Osteoarthritis is a painful condition caused by inflammation
and cartilage breakdown in the joints. Over 600,000 knee-osteoarthritis
patients undergo arthroscopic surgery each year because they
are unable to find relief through other therapy. These $5,000
procedures - the most common orthopedic surgeries - have been
shown to relieve pain in approximately half of patients, yet
the basis for pain relief is unclear. In effect, this type
of knee surgery may offer no real benefits.
a recent study in The New England Journal of Medicine,
180 knee-osteoarthritis patients received one of two types
of arthroscopic surgery (joint flushing or flushing plus surgical
tissue removal) or placebo surgery, consisting of only skin
incisions and simulated surgery, with no irrigation or insertion
Neither surgery group reported less pain or greater function
than the placebo group at any time over the two years after
the procedure. Average scores on pain scales for each group
were virtually the same at one year, and were in fact better
for the placebo group. At two years, scores remained almost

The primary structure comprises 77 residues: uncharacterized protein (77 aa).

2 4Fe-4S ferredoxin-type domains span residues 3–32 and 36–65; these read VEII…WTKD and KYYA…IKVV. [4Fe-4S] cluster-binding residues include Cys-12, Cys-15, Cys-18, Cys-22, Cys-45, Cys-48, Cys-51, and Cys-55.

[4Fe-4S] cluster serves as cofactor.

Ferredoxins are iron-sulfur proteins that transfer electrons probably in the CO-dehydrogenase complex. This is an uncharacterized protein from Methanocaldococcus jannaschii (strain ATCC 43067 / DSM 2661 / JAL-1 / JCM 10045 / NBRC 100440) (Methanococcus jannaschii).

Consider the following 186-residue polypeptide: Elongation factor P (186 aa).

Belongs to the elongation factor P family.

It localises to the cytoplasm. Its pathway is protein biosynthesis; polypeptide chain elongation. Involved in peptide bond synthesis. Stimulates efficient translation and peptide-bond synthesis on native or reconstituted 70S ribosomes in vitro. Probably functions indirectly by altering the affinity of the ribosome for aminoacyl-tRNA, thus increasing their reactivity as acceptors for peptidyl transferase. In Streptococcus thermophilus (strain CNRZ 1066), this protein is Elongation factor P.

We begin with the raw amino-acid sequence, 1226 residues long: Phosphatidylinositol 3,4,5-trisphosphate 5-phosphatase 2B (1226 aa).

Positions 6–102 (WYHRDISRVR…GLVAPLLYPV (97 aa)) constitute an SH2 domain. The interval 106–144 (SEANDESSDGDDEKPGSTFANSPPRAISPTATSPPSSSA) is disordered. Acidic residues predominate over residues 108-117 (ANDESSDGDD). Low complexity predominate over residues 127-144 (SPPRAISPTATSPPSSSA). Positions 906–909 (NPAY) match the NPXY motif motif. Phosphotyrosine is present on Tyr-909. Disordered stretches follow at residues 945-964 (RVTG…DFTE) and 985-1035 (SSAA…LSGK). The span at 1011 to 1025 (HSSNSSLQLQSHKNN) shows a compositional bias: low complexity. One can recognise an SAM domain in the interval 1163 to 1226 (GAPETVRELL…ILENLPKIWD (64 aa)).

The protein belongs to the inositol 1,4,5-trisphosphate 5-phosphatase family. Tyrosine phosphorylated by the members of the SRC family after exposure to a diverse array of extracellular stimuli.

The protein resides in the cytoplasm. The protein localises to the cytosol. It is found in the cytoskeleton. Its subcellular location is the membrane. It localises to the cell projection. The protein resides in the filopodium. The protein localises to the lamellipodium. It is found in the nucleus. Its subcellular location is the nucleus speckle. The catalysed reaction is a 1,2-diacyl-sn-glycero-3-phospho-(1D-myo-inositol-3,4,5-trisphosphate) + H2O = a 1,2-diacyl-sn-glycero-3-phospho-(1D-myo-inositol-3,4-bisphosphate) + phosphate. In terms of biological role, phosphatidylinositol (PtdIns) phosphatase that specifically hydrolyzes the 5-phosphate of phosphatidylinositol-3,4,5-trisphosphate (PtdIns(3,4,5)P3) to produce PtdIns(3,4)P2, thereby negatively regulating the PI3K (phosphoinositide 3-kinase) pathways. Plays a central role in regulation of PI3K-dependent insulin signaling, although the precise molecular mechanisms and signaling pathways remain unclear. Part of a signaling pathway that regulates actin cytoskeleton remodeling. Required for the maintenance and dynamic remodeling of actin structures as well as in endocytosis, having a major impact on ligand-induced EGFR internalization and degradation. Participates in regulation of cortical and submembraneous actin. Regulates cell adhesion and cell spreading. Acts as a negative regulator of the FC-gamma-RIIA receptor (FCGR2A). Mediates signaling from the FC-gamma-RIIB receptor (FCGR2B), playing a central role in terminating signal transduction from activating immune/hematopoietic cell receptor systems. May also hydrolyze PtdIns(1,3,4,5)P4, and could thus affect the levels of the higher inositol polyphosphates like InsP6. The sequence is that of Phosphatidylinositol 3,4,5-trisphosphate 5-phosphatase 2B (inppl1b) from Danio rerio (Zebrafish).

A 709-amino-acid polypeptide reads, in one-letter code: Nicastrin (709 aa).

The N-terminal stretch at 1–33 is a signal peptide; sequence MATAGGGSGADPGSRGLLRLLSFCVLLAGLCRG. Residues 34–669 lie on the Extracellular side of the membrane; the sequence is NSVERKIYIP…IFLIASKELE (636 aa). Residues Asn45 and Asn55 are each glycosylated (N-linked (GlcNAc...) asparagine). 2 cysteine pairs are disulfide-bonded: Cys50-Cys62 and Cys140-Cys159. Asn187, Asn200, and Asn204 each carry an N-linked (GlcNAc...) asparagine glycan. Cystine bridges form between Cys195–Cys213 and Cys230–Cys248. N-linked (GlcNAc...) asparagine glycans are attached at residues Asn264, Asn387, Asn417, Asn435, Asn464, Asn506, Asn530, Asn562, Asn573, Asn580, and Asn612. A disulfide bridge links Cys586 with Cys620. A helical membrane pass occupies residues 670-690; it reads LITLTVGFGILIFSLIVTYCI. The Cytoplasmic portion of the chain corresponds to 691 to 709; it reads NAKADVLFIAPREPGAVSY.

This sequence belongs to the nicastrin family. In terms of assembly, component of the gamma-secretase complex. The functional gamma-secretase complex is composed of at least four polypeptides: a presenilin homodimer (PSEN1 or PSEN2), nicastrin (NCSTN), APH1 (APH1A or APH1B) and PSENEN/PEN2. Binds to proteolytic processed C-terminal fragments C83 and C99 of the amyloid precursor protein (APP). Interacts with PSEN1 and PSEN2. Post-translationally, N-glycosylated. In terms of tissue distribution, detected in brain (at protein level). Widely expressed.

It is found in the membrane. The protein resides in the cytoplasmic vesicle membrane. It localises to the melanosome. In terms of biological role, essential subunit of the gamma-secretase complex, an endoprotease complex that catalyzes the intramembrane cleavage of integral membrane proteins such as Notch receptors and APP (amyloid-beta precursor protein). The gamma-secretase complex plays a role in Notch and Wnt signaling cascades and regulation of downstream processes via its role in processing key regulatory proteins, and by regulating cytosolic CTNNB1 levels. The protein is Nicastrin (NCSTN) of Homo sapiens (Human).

identical. Also, surgery groups did not experience greater
improvements in function at any point, compared to the placebo
Billions of dollars are spent on arthroscopic knee surgeries
every year, though they appear to provide no measurable benefits.
The gains made by recipients may simply be due to a placebo
effect; that is, surgery only helps them because they think
it will. Factors known to contribute to knee osteoarthritis
include obesity, injury, and overuse of the knees. Talk to
your doctor of chiropractic about prevention and alternative
treatment of this condition.
Moseley JB, O'Malley K, Petersen NJ, et al. A controlled
trial of arthroscopic surgery for osteoarthritis of the knee.
The New England Journal of Medicine 2002:347(2), pp.
For extremity-pain studies, click here.